City College earns fresh 7-year accreditation

After having its accreditation revoked more than three years ago and then later restored in 2015, City College of San Francisco has had its accreditation reaffirmed for the next seven years, school officials announced Friday.

The Accrediting Commission for Community and Junior Colleges voted this week in closed session meetings in Sacramento to renew the community college’s accreditation after years of uncertainty stemming from the initial accreditation revocation.

Joined by State Sen. Mark Leno and Assemblymen Phil Ting and David Chiu, City College’s interim Chancellor Susan Lamb and the school’s Board of Trustees celebrated the announcement this evening during a news conference at the school’s Diego Rivera Theater.

Lamb, who said she didn’t know the decision was coming down today, described the accreditation as a major win for the school.

Board of Trustee President Rafael Mandelman said:

“When a bully in power is trying to do unreasonable and harmful things, the proper response is not accommodation and not acquiesce, the proper response is resistance. And if you fight back and you hold tight onto it and you keep fighting long enough, you will beat that bully,”

Leno, who helped by securing stabilization funding for the school, said:

“For a city of immigrants, this is a top priority. … This commission overstepped its authority.”

Ting said:

“This is such a fabulous moment for this institution, which really is a pathway for a better life. … To me it was amazing that we had a commission that didn’t really seem to understand that. It was so worried and fixated more on punishing institutions.”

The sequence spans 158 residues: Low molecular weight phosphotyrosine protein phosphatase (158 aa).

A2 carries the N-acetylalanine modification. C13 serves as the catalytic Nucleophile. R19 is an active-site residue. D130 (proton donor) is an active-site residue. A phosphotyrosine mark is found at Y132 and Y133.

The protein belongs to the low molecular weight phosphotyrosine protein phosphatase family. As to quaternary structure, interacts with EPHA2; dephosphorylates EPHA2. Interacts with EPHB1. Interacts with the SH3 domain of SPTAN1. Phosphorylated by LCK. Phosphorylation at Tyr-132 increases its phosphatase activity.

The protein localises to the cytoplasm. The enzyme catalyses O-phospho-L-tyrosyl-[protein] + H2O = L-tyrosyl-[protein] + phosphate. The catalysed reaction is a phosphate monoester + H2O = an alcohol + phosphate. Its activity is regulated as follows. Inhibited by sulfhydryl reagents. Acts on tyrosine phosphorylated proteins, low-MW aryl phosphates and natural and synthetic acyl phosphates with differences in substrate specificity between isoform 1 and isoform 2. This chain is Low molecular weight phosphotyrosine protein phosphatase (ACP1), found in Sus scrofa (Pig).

In June 2013, the ACCJC first voted to revoke the college’s accreditation, citing problems with financial accountability and institutional governance. In response, the California Community Colleges Board of Governors moved to appoint a special trustee to oversee the college and strip the college’s elected board of power.

The decision was met with protests from city officials and prompted City Attorney Dennis Herrera to file a lawsuit, alleging the commission had violated the college’s due process rights.

The commission voted in August of 2015 to uphold its previous decision, but by then had agreed to grant the college the newly created “restoration” status, meaning it had two years to meet all accreditation standards.

The school has retained its accreditation during the process, and the board was restored to full power in July of 2015.

Herrera said Friday in a statement:

“City College is part of the fabric of San Francisco. It provides hope, community and opportunity to anyone who needs it. … I’m happy we were able to do our part to help keep the school open, and I’m thrilled this vital institution will now be able to serve its students and our city for generations to come.”

Democratic Leader Nancy Pelosi said in a statement:

“Today’s a triumphant day for City College of San Francisco. The cloud of accreditation and uncertainty has been lifted. CCSF’s academic credentials have never been in doubt and with this news the doors of this bedrock institution will remain open for thousands of San Franciscans looking to pursue a higher education, job training and lifetime learning,”

U.S. Rep. Jackie Speier said in a statement:

“It’s been a long and hard-fought battle by a large coalition of students, educators and elected officials who recognize how essential City College is to a healthy San Francisco. The college has a sterling record of preparing students for good and well-paying jobs that it can now continue without the fear of having its doors slammed shut. This is a victory for the entire city,”

With the accreditation secured, City College says it can now focus on its efforts to educate students in programs such as stem-cell research, medical imaging and culinary arts, as well as efforts to enroll more students, school officials said in a statement.

The ACCJC was not immediately available for comment.